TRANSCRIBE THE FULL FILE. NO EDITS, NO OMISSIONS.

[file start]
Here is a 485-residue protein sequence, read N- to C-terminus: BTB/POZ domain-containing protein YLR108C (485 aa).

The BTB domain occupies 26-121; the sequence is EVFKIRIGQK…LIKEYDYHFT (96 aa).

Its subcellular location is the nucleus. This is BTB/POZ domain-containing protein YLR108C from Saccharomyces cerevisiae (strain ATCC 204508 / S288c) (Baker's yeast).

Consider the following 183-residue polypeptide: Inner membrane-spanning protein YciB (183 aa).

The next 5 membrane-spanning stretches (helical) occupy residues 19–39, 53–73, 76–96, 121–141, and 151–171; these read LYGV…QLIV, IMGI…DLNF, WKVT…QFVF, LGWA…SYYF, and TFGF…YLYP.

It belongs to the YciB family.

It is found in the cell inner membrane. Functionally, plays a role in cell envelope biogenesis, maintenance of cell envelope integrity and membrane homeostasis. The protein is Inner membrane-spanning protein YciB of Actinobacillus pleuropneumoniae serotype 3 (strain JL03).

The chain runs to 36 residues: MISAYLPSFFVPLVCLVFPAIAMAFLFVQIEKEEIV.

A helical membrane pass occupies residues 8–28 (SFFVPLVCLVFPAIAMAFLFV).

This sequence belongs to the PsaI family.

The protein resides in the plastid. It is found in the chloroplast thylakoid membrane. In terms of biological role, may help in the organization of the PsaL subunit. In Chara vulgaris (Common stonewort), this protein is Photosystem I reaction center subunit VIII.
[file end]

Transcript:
Here is a 485-residue protein sequence, read N- to C-terminus: BTB/POZ domain-containing protein YLR108C (485 aa).

The BTB domain occupies 26-121; the sequence is EVFKIRIGQK…LIKEYDYHFT (96 aa).

Its subcellular location is the nucleus. This is BTB/POZ domain-containing protein YLR108C from Saccharomyces cerevisiae (strain ATCC 204508 / S288c) (Baker's yeast).

Consider the following 183-residue polypeptide: Inner membrane-spanning protein YciB (183 aa).

The next 5 membrane-spanning stretches (helical) occupy residues 19–39, 53–73, 76–96, 121–141, and 151–171; these read LYGV…QLIV, IMGI…DLNF, WKVT…QFVF, LGWA…SYYF, and TFGF…YLYP.

It belongs to the YciB family.

It is found in the cell inner membrane. Functionally, plays a role in cell envelope biogenesis, maintenance of cell envelope integrity and membrane homeostasis. The protein is Inner membrane-spanning protein YciB of Actinobacillus pleuropneumoniae serotype 3 (strain JL03).

The chain runs to 36 residues: MISAYLPSFFVPLVCLVFPAIAMAFLFVQIEKEEIV.

A helical membrane pass occupies residues 8–28 (SFFVPLVCLVFPAIAMAFLFV).

This sequence belongs to the PsaI family.

The protein resides in the plastid. It is found in the chloroplast thylakoid membrane. In terms of biological role, may help in the organization of the PsaL subunit. In Chara vulgaris (Common stonewort), this protein is Photosystem I reaction center subunit VIII.